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UW Board Appoints Edward Seidel As Next University President

University of Illinois Urbana

The University of Wyoming's Board of Trustees unanimously appointed Edward Seidel as the university's next president.

Seidel was among three finalists for the position. A physicist by training, he will come to Wyoming from the University of Illinois system, where he currently serves as vice president for economic development and innovation. He said in an interview with Wyoming Public Radio that he plans to carry that experience over into his new role.

"There are a lot of similarities [between Illinois and Wyoming,] in that the economy needs a jolt, we've been losing talent from the inside to the outside. The details are different, but the strategy is very similar in terms of what I think the University of Wyoming could do for the state of Wyoming," Seidel said.

Throughout the monthslong vetting process, Seidel focused on the university's role as a potential economic engine for the state of Wyoming. In a statement on Wednesday, Gov. Mark Gordon praised the board's decision.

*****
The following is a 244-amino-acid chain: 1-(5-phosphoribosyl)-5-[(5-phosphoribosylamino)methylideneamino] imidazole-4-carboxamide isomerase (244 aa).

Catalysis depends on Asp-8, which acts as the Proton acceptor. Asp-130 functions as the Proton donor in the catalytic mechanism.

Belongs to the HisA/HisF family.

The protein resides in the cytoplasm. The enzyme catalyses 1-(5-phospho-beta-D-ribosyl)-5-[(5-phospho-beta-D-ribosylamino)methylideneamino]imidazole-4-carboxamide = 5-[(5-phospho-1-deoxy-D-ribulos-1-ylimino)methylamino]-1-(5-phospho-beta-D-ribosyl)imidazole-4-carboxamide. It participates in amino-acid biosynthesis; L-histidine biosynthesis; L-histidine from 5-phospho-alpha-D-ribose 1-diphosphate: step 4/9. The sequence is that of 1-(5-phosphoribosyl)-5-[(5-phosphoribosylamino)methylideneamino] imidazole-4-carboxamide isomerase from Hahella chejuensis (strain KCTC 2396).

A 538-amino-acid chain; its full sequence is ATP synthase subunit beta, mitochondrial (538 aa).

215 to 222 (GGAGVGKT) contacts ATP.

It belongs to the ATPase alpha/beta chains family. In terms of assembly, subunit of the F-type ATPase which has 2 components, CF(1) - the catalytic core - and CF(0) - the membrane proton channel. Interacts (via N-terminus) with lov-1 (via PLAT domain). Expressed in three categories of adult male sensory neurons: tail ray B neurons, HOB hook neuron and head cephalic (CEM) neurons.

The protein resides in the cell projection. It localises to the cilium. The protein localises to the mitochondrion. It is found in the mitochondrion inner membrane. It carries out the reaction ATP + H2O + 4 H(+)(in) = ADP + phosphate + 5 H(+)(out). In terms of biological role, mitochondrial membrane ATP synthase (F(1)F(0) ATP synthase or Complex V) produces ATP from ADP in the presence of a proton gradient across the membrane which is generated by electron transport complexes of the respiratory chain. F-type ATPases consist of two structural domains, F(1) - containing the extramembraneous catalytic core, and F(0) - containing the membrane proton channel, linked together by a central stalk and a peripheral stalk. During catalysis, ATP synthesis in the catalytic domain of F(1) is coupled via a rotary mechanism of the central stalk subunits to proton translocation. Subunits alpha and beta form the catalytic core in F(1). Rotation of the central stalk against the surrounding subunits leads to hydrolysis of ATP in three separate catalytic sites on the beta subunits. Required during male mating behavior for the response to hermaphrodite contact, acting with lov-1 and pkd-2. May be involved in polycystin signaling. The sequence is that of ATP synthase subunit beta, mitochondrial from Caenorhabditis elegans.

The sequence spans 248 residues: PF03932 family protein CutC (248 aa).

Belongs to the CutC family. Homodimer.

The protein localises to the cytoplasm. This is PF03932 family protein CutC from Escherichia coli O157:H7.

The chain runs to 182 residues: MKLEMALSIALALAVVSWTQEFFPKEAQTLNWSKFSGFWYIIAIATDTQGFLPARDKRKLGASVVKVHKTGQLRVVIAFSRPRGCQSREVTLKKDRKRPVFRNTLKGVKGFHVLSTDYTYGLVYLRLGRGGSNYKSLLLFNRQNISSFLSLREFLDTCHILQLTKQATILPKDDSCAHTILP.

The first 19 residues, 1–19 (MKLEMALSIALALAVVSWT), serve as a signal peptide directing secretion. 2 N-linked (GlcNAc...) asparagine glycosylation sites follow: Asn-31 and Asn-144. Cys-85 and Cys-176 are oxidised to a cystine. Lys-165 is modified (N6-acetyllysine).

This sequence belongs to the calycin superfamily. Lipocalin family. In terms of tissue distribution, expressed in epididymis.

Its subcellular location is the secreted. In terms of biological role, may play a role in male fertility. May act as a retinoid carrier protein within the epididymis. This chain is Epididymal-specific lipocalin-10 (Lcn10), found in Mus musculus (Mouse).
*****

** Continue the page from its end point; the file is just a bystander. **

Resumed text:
"Ed has demonstrated visionary leadership and brings a strong focus on economic development. His exceptional technical and scientific background will benefit the research efforts of a land grant university," Gordon wrote.

Siedel will sign a three year contract with a $365,000 annual base salary, $15,000 more than was initially offered to the university's first female president Laurie Nichols. His appointment comes a year after the board announced it would allow Nichols' contract to expire.

When he steps into his new role in July, Seidel said he looks forward to getting to know Wyoming and the issues the state faces.

"The ability to have impact in a state like Wyoming is probably unprecedented compared to any other state," Seidel said. "The opportunity to do things that matter and advance the economic and societal wellbeing is right there."

Have a question about this story? Contact the reporter, Savannah Maher, at smaher4@uwyo.edu.

Savannah comes to Wyoming Public Media from NPR’s midday show Here & Now, where her work explored everything from Native peoples’ fraught relationship with American elections to the erosion of press freedoms for tribal media outlets. A proud citizen of the Mashpee Wampanoag tribe, she’s excited to get to know the people of the Wind River reservation and dig into the stories that matter to them.
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